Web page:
Facebook Inc. Chief Executive Officer Mark Zuckerberg will face the House Financial Services Committee on Wednesday with a legion of lobbyists backing him up.
Despite spending record amounts of money to influence Washington policy, the social media company’s efforts to ingratiate itself so far have done little to assuage policymakers’ privacy and antitrust concerns and in some cases have even made the company’s challenges worse, according to firsthand accounts of its efforts.
Facebook’s struggles to gain traction in Washington aren’t due to a lack of resources.
In the third quarter, Facebook spent a record $4.8 million on lobbying, according to federal disclosures filed Monday, up 70% from the same period a year earlier. Since October 2018, Facebook has hired 12 external lobbying firms to supplement the 11 lobbyists it counts among its own employees, according to the company’s filings. Facebook brought on many of the outside firms to support the launch of a new cryptocurrency called Libra -- which has encountered sharp pushback from lawmakers and regulators.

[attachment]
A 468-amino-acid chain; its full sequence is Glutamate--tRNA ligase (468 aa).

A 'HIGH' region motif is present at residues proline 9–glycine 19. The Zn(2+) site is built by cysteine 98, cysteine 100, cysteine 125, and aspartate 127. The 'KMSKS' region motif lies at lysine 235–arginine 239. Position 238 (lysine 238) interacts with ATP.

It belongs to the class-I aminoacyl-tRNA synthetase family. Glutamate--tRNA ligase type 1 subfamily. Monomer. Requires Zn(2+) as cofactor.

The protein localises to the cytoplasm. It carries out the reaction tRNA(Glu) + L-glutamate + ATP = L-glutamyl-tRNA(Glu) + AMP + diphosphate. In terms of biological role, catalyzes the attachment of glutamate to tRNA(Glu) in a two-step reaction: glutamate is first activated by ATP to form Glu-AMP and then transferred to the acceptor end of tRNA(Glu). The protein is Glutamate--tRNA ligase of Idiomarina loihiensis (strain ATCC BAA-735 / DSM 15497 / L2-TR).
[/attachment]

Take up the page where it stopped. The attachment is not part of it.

Libra is just one item on the growing list of issues that has put the social media company founded by Zuckerberg in the spotlight. Others include repeated privacy lapses, allowing its platform to be exploited, and questions about whether it bought rivals to thwart competition.
Just in the last two years, the company has acknowledged the unauthorized use of private user information by a political data firm, shut down several state-backed disinformation campaigns, been targeted with multiple antitrust investigations and been hammered for taking money to publish false political advertising, including trading barbs with 2020 presidential candidate Elizabeth Warren. It failed to get blessings from U.S. regulators before unveiling a plan to launch Libra.
“They have made terrible strategic and tactical decisions over the past year that have ranged from how they are communicating with everyday people to decisions that are being made about what content to allow as it relates to politics and the election,” said Amy Webb, a consultant and professor at the New York University Stern School of Business. “They were in a bad position to begin with, but I don’t think they have managed it well.”